The downside for Democrats, however, is that they’re sweating his 2018 reelection bid. The Senate map for Democrats is bad enough this year—their long-shot bid to capture the Senate next Tuesday hinges on defending and winning seats in southern and western red states—and the last thing they needed was a toss-up race in blue New Jersey. But they’re stuck with Menendez, and in recent weeks their Senate PAC has been compelled to pump $6 million into the contest.
In a normal year, Menendez might well be doomed. Voters in the so-called Sopranos State aren’t totally numb regarding corruption; in the latest poll conducted by Rutgers University’s Eagleton Institute of Politics, only 28 percent of New Jerseyans view Menendez favorably. They’ve long been reluctant to send Republicans to the Senate—that hasn’t happened since 1972—but if this were a normal year, they’d likely be tempted. Indeed, the nonpartisan Cook Political Report says that this race is a toss-up. Even the Jersey editorial writers who have endorsed Menendez say that he’s “slippery” and “awful.”
But if Menendez survives election night, he should probably pen a thank-you note to Donald Trump—with perhaps a separate note to his Republican opponent, the pharmaceutical mogul Bob Hugin, who in 2016 raised money for Trump, donated $200,000 to Trump, and served as a convention delegate for Trump. Menendez has lucked out because in New Jersey, the president’s baggage is far weightier than his.
Trump’s share of the Jersey vote in 2016 was 41 percent, and his summer approval rating was 33 percent. Trump has been a drag on Republicans campaigning for the House; at least two of the GOP’s five New Jersey seats seem poised to go blue, and voters statewide, by double-digit margins, reportedly favor a Democratic Congress. Trump has staged numerous rallies in the closing weeks of the midterm campaign, but it’s telling that none have been in swing Jersey districts. Menendez has duly taken advantage, airing TV ads that link his foe to the president (“To stop Trump, stop Hugin”). Hugin, mindful of the statewide polls, has been compelled to insist that he’s not a toady for Trump (“I’ve been independent my whole life”), which doesn’t square with his lavish praise of Trump, most notably on Fox News, where he called the president “constructive and engaged.”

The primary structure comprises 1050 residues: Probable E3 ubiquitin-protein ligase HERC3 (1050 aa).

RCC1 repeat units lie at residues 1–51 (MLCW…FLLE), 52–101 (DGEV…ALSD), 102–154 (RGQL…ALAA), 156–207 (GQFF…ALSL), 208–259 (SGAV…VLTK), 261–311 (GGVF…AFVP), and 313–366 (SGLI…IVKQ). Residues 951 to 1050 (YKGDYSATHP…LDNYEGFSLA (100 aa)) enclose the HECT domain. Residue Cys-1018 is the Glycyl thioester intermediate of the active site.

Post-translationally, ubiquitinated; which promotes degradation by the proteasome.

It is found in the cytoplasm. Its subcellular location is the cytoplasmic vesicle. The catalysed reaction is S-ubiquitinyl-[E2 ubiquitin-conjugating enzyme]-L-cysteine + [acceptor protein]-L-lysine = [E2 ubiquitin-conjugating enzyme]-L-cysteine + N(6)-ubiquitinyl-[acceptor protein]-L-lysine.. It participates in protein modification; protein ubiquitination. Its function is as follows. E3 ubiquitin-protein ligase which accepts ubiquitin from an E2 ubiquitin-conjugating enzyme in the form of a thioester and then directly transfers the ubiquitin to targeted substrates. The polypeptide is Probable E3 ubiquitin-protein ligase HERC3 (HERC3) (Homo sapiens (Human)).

Hugin, who has pumped his own wealth into the campaign, has hammered Menendez with references to last year’s federal trial—Menendez was hit with 18 corruption charges—but that hasn’t trumped his own baggage. Hugin also swung for the fences by resurrecting the long-debunked rumors of underage prostitutes, but that move merely underscored the ugliness of the race that editorialists call “the most depressing choice for New Jersey voters in a generation.”
A Democratic candidate without a checkered reputation would most likely have left Hugin in the dust months ago; Menendez reportedly leads by only single digits. He could’ve eased his party’s burden by stepping aside and clearing the way for a better candidate—which is what happened in the autumn of 2002, when the Democrat incumbent Bob Torricelli, who’d also been admonished by the Senate Ethics Committee for taking gifts from a donor, dropped out and was hastily replaced by Frank Lautenberg—but Menendez wanted political redemption. He declared outside the courthouse last November, after his federal trial ended with a hung jury: “To those who were digging my political grave so they could jump into my seat: I know who you are, and I won’t forget you.” (There was talk that day, especially among fans of The Sopranos, that Menendez sounded stereotypically Jersey.)